Santa Clara County’s fight to ban leaded aviation fuel might lead to changes nationwide—with one elected official poised to speak before Congress this week.
Supervisor Cindy Chavez, who has led efforts to ban the fuel at county-owned airports will testify in front of the Congressional Oversight Environmental Subcommittee on Thursday. The subcommittee, chaired by Silicon Valley Congressman Ro Khanna, is considering a total ban on leaded aviation fuel.
“The Congressional Oversight Environmental Subcommittee I will testify at on Thursday is significant because it is focusing on banning leaded aviation fuel nationally,” Chavez told San José Spotlight Friday.
At the urging of Chavez, the Board of Supervisors voted last August to prohibit the sale or use of leaded fuel at the Reid-Hillview Airport—becoming the first in the nation to do so.
The local decision to nix the use of leaded gasoline came after county officials voted to close the East San Jose airport and repurpose the land, possibly for affordable housing. For decades, advocates have pushed to shutter the airport, saying that plane crashes, noise and leaded fuel endanger people in vulnerable, low-income neighborhoods. Opponents say the airport serves a critical purpose for smaller planes, helps train aviation students and supports emergency operations.
The county commissioned a study last year that found elevated lead levels in the blood of children living around the East San Jose airport.
“Airborne lead is a health crisis impacting millions of children,” Chavez told San José Spotlight. “Our airborne study showed approximately 52,000 households surrounding Reid-Hillview Airport have been affected by airborne leaded gas and that can be detrimental to children’s brain development.”
The congressional hearing comes months after the Environmental Protection Agency approved a petition from the county to evaluate whether leaded fuel used by airplanes is a threat to public health and welfare. The agency has plans to declare leaded fuel as a health hazard by 2023.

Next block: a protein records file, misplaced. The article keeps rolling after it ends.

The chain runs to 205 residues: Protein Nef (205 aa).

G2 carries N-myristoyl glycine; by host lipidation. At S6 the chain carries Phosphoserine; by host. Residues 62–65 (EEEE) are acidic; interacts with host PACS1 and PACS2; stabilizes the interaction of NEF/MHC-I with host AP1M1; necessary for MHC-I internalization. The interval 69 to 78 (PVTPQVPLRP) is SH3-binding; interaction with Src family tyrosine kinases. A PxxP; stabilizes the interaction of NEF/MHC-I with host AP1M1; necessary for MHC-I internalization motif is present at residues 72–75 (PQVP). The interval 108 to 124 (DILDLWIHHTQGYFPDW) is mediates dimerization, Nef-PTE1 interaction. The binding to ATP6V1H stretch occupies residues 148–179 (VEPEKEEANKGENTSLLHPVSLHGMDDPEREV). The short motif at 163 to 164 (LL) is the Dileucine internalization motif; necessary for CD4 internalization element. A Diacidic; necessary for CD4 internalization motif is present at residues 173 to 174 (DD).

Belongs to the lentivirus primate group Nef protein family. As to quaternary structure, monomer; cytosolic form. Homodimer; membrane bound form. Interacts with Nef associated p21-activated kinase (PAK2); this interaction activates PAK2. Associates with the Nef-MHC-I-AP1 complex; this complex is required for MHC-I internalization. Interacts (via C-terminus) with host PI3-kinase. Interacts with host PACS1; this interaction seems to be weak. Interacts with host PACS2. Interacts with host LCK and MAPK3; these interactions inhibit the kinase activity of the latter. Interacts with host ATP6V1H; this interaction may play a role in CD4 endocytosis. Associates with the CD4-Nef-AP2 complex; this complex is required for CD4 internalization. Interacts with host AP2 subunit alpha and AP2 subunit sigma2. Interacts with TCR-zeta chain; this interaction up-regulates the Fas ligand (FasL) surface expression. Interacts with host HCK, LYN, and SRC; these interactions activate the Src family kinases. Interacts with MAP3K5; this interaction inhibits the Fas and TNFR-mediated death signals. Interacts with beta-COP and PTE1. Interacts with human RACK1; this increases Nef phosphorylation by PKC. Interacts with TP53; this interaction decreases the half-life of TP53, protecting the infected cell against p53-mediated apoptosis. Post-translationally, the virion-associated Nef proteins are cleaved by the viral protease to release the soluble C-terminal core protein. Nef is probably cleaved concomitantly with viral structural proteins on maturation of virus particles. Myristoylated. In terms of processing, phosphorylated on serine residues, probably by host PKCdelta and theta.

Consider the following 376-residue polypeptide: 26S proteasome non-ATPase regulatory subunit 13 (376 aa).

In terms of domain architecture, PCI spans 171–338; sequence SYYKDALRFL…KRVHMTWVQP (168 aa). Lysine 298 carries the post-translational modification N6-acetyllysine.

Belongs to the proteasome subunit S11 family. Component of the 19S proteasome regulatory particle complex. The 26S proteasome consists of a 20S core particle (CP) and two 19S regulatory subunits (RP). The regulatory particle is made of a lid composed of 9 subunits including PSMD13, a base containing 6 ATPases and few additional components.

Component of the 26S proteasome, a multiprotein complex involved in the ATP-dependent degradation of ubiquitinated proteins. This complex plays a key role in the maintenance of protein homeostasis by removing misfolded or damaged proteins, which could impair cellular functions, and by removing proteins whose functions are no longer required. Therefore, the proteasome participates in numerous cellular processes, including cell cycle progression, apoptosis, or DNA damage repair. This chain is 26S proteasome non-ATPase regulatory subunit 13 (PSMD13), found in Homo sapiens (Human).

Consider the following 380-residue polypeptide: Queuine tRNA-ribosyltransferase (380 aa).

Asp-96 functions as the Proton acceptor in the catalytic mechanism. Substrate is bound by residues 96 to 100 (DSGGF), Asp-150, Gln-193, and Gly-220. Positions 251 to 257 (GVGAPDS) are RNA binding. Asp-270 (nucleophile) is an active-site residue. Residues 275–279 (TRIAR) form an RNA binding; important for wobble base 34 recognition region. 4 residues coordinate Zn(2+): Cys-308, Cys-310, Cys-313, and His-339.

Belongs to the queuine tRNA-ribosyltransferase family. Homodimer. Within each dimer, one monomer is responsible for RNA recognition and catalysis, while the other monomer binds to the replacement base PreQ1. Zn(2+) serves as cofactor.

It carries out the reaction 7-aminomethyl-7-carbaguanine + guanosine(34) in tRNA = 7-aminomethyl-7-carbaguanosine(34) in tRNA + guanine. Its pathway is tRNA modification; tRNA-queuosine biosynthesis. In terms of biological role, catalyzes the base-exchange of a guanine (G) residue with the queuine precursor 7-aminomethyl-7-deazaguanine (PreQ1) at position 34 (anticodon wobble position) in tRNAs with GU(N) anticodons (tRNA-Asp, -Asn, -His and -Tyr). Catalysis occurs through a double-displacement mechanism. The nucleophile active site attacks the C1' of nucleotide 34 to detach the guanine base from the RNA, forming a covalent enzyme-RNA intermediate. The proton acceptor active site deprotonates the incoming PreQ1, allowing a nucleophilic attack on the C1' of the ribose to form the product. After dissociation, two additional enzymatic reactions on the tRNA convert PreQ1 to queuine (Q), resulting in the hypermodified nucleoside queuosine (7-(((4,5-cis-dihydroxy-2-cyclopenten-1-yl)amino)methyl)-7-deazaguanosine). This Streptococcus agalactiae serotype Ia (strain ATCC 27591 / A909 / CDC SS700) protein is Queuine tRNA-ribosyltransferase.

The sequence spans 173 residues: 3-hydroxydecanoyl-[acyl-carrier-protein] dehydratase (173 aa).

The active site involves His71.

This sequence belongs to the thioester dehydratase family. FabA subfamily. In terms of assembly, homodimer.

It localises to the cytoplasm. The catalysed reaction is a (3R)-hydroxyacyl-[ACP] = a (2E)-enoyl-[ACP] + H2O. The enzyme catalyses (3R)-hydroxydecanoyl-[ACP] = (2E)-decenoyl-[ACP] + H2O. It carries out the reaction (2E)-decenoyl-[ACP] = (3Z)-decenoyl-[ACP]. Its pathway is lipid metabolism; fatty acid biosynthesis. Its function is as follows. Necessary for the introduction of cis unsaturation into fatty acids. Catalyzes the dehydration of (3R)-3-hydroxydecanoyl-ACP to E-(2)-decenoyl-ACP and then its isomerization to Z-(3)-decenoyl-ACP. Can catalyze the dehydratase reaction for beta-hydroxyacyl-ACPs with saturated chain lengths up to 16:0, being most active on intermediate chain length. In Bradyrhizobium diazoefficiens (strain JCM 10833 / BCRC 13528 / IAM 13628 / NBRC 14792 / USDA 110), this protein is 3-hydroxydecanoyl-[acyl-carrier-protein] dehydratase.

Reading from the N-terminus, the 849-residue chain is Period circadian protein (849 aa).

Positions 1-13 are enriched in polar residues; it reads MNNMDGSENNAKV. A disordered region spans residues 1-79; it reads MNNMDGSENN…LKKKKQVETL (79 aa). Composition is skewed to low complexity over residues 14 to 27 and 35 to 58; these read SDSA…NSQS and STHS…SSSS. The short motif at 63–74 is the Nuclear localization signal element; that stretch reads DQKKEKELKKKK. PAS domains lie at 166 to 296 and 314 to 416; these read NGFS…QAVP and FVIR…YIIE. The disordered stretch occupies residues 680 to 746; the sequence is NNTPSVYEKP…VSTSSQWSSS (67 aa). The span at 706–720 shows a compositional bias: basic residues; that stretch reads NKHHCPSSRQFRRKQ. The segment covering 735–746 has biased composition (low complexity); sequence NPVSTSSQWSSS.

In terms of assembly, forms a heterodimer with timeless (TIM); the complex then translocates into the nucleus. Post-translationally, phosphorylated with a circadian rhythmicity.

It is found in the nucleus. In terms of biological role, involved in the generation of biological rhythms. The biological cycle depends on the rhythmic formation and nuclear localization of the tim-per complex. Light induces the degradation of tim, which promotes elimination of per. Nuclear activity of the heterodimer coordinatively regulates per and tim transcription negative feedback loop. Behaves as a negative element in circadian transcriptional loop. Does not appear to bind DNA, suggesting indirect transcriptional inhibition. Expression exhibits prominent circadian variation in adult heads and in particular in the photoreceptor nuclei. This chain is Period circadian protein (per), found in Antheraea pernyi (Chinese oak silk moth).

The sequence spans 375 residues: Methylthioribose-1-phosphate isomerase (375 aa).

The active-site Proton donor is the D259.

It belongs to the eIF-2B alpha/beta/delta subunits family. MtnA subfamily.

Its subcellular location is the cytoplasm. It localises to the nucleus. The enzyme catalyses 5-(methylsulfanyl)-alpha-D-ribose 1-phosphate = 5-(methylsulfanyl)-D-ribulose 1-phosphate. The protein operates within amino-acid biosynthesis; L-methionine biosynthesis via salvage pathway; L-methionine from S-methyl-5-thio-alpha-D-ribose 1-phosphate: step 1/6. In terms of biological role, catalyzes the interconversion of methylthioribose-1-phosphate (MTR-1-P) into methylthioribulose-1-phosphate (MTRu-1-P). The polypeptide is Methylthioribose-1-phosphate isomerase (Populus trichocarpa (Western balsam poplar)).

On Friday, days before Chavez prepared to take her fight to Congress, a small airplane crashed near Reid-Hillview airport — leaving the pilot seriously injured and intensifying the fight to close the airport. More than two dozen activists and residents rallied at the airport Saturday to highlight its risk to the neighborhood.
“What happened this weekend is not a one-off issue,” Huascar Castro of Working Partnerships USA told San José Spotlight. “This has happened before and the safety of neighborhood residents is at serious risk.”
A yearslong debate
Reid-Hillview Airport, centered in East San Jose and surrounded by the Evergreen neighborhood, opened roughly 85 years ago. The airport, sitting on 180 acres, has served private pilots, flight schools and emergency operations. Many advocates and elected officials have pushed for the airport’s closure for decades, calling it a social justice issue. Some are hoping to rezone the land for much-needed affordable housing.
A county-funded study in 2021 examined 17,000 blood samples collected between 2011 and 2020 from children living near the airport. The study—conducted by doctors who studied the water crisis in Flint, Michigan—showed higher blood lead levels for kids living closer to the airport.